Yemen's outgoing President Ali Abdullah Saleh adjusts his spectacles during a news conference in Sanaa
Yemen's outgoing President Ali Abdullah Saleh adjusts his spectacles during a news conference in Sanaa December 24, 2011. Saleh said on Saturday he would leave for the United States and give way to a successor, hours after his forces killed nine people demanding he be tried for killings over nearly a year of protests aimed at his ouster. But Saleh, who agreed to step down last month under a deal cut by his wealthier neighbours who fear civil war in Yemen will affect them, did not say when he would depart and vowed to play a political role again, this time opposed to a new government. REUTERS

The Obama administration is debating over whether or not they should allow Yemen's outgoing president, Ali Abdullah Saleh, to travel to the U.S. for medical treatment, a senior administration official said Monday.

The official said Saleh would receive approval to solely receive medical treatment for injuries related to an attack at his presidential compound in June. Last month, Saleh agreed to end his nearly 33-year rule amid international pressures and months of often violent protests in Yemen that have claimed the lives of hundreds of anti-regime protestors, The Wall Street Journal reported.

A dispute has broken out within the administration, however, with some officials worried about the appearance of providing asylum for a hated Arab figured charged with the deaths of anti-regime protestors, according to the New York Times. Others in the administration are concerned that Saleh is looking for a way out of his country to avoid prosecution.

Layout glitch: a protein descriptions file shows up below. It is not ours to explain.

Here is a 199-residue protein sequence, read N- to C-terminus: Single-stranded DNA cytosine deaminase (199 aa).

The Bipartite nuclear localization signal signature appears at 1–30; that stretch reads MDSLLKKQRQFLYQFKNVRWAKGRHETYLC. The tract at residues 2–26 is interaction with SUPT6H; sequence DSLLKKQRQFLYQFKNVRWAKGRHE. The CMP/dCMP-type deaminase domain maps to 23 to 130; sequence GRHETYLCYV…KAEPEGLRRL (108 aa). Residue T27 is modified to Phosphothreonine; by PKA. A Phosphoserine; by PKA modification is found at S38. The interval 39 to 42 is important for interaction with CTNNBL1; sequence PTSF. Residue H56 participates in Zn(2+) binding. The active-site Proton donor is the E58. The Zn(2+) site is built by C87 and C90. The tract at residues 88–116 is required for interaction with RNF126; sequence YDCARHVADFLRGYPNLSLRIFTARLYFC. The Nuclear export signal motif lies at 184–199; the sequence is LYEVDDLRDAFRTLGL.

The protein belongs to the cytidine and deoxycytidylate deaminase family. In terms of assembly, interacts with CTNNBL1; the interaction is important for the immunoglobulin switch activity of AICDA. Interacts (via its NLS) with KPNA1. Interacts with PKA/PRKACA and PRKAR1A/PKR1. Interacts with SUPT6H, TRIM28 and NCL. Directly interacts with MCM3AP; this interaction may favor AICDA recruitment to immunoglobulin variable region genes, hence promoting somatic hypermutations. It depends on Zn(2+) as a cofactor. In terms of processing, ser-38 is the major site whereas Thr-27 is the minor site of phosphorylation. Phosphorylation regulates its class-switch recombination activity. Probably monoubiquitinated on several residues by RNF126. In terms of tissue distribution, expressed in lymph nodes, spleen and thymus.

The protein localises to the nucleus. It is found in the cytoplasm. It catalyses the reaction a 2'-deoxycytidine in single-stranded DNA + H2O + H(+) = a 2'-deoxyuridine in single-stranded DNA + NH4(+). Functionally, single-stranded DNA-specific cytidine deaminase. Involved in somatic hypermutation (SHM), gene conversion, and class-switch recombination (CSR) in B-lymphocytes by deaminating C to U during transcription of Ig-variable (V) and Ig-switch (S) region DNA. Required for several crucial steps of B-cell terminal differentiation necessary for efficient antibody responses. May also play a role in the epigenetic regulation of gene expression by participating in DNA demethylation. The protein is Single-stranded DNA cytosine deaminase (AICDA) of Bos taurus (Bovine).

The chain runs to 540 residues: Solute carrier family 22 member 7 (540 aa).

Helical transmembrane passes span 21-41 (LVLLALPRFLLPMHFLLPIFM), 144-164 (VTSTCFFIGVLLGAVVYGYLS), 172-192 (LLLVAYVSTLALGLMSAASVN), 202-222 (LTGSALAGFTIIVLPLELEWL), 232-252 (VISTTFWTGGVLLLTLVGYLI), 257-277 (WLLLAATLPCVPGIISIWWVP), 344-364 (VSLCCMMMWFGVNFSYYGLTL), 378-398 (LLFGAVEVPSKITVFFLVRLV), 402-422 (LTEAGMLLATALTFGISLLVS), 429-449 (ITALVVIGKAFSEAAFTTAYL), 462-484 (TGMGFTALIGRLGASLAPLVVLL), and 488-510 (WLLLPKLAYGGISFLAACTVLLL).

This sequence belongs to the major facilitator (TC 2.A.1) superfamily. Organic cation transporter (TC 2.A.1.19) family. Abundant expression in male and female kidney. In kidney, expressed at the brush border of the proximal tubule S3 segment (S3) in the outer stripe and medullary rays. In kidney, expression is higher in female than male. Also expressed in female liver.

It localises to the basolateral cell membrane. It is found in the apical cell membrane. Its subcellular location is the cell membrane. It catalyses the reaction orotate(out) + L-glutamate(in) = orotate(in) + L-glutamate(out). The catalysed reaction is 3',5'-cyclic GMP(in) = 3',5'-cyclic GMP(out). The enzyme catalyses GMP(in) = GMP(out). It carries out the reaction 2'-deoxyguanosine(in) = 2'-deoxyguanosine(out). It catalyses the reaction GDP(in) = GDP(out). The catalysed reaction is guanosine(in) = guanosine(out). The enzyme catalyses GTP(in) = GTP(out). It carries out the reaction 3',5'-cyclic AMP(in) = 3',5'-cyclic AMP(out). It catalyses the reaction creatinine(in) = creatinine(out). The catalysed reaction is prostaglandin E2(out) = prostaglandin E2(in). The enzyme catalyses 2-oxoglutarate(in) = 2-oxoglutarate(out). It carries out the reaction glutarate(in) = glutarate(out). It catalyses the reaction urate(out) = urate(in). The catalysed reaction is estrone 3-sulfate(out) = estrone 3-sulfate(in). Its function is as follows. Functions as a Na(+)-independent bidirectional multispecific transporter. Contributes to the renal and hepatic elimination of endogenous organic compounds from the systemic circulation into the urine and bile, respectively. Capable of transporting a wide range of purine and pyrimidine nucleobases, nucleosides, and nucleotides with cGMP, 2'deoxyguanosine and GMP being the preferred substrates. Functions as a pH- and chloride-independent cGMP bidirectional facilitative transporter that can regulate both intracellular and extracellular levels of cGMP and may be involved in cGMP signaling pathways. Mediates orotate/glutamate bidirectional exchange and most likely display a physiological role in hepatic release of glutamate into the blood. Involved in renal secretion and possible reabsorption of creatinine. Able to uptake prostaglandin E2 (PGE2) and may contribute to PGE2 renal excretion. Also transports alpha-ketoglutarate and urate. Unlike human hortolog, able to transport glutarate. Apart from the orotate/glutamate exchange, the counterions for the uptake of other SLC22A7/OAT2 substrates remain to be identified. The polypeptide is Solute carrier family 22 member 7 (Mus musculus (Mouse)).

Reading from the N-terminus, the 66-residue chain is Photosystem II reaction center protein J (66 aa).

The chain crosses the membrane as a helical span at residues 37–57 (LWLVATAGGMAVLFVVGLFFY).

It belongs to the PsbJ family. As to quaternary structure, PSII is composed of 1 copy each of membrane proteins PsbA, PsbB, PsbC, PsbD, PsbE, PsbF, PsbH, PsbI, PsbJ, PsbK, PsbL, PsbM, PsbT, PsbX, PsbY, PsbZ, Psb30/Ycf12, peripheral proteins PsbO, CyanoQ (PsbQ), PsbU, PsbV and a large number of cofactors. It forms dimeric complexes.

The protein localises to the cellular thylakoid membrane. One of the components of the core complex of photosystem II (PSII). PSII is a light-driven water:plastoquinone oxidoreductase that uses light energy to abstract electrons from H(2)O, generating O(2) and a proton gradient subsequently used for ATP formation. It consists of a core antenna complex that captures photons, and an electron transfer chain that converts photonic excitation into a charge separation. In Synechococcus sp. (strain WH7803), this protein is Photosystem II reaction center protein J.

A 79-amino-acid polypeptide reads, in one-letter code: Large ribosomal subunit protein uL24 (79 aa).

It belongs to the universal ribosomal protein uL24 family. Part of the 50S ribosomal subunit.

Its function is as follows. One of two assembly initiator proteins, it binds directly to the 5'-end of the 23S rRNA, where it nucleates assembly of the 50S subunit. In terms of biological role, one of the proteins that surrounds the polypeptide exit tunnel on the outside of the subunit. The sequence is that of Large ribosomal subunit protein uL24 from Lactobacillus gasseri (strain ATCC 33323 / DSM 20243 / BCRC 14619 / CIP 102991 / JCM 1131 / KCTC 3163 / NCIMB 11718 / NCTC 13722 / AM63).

If granted permission to enter, Saleh would be the first Arab leader to request, and be granted, an extended stay in the U.S. since political unrest began to take over the region a year ago.

In a somewhat similar case, more than three decades ago, President Jimmy Carter allowed the exiled Shah of Iran into the U.S. for medical treatment in October 1979.

Saleh said he only intends to go to the U.S. for a few days and he will not abandon my people and my comrades. But his visit will be contingent upon a proposed itinerary by the U.S., but it has not yet been submitted to the American Embassy in Yemen, officials said; no visa has yet been issued to Saleh.

A spokesman for President Barack Obama said John Brennan, assistant to the president for homeland security and counter-terrorism, called Yemen's vice president to discuss the outbreak in violence recently.

Mr. Brennan emphasized strongly the need for Yemeni security forces to show maximum restraint when dealing with demonstrations, and called upon all sides to refrain from provocative acts that could spur further violence, said Josh Earnest, Obama's principal deputy press secretary.

Obama was briefed on developments in Yemen while in Hawaii for Christmas.